We’ve all heard the stats… 50% of marriages end in divorce. And you ask, what does this have to do with business law Scott? The answer is simple, despite the myth that 95% of companies fail (I’ve heard, 80%, 90%, etc.), reality suggests that nearly 50% of companies make it to the fifth year. (see, https://www.sba.gov/sites/default/files/Business-Survival.pdf). So businesses are a lot like marriages, and like any partnership, there are a lot of reasons they fail and a lot of ways for outsiders to make a positive or negative impact.
The Buy/Sell Agreement (“BSA”) is most useful in multi-member (2 or more) businesses and it creates an exit plan for the owners if certain contingencies arise. These contingencies, often referred to as triggering events, can be almost anything: deadlock on future business plans, death, divorce, termination of employment of an owner, sale of a majority of interest in the company, disability, conviction of a serious crime, bankruptcy, retirement, and more. The reality is most small businesses that make it to, or past, the fifth year will face one or more of these issues and the owners have no idea what will happen if such an event occurs. (to keep it simple, this typically = litigation)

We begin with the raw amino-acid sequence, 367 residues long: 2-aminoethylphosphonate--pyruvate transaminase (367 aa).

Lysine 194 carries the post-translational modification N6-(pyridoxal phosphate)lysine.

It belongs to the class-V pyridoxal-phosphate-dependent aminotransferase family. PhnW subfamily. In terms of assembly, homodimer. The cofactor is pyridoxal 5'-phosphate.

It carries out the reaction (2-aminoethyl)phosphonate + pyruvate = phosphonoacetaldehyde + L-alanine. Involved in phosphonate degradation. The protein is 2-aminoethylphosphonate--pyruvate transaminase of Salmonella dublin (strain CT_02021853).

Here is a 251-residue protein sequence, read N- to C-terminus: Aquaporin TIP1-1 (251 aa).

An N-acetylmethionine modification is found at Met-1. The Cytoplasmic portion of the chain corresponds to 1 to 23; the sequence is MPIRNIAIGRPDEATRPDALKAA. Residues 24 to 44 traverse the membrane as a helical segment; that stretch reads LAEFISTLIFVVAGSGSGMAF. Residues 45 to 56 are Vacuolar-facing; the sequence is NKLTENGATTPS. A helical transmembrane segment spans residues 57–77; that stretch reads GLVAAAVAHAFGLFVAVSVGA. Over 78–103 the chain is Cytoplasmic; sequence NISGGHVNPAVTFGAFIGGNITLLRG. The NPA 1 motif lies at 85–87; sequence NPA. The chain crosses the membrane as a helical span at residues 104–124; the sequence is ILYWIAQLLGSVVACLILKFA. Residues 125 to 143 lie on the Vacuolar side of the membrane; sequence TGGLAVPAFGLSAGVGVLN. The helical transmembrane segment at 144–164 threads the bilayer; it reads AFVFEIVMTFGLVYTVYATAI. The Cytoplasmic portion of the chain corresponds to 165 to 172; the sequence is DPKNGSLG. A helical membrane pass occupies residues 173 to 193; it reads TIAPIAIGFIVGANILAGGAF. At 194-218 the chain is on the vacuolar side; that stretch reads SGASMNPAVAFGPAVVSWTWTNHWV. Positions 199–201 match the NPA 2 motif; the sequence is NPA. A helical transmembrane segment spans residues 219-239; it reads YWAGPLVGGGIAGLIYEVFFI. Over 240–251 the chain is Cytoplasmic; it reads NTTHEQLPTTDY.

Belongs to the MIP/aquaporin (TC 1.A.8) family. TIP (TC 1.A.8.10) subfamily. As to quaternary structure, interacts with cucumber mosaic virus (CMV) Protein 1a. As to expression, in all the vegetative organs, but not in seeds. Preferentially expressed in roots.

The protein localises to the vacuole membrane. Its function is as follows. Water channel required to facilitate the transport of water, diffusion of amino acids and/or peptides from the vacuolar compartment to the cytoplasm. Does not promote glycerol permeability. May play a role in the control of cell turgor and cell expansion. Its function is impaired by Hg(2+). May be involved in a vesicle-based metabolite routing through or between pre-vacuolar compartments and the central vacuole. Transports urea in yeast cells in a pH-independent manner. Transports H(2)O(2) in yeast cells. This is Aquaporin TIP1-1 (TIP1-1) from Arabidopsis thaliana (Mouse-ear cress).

Let's see how this plays out in an example. ABC, LLC is owned by Joe and Bob, 50% each. Joe is a widower and has three children (18, 22, and 24). Bob is married and has two minor children. Joe and Bob started the company 10 years ago and it is currently valued at $5 million. Joe and Bob used an internet document service to form the company and never heard of a BSA. Unfortunately, Joe passed away suddenly (he was a semi-pro cliff diver after all), leaving all his assets outright to his three children in equal shares.
In this example, Joe’s three children each gain 1/3 of Joe’s membership interest in ABC, LLC. Bob now has three new partners, each of whom demand their dividend split and desire to work at ABC, LLC with all the perks (pay and benefits) Joe had during his time with the company. None of them have a degree or any knowledge of the business. Needless to say, Bob is at his wits end.
With a properly drafted BSA, Bob could have avoided this disaster. His attorney would have likely recommended Joe and Bob take out life insurance and disability insurance sufficient to cover each partners’ membership interest. Then upon Joe’s death, Bob would have received the $2.5 million he needed to fund the purchase of Joe’s 50% of the company based on the terms of the BSA. Bob would become the sole owner of ABC, LLC and avoided the many potential issues created by having three new partners.
You can see our 25 Point Buy-Sell Agreement Checklist here. Or give us a call if you have additional questions or are ready to get started protecting your business.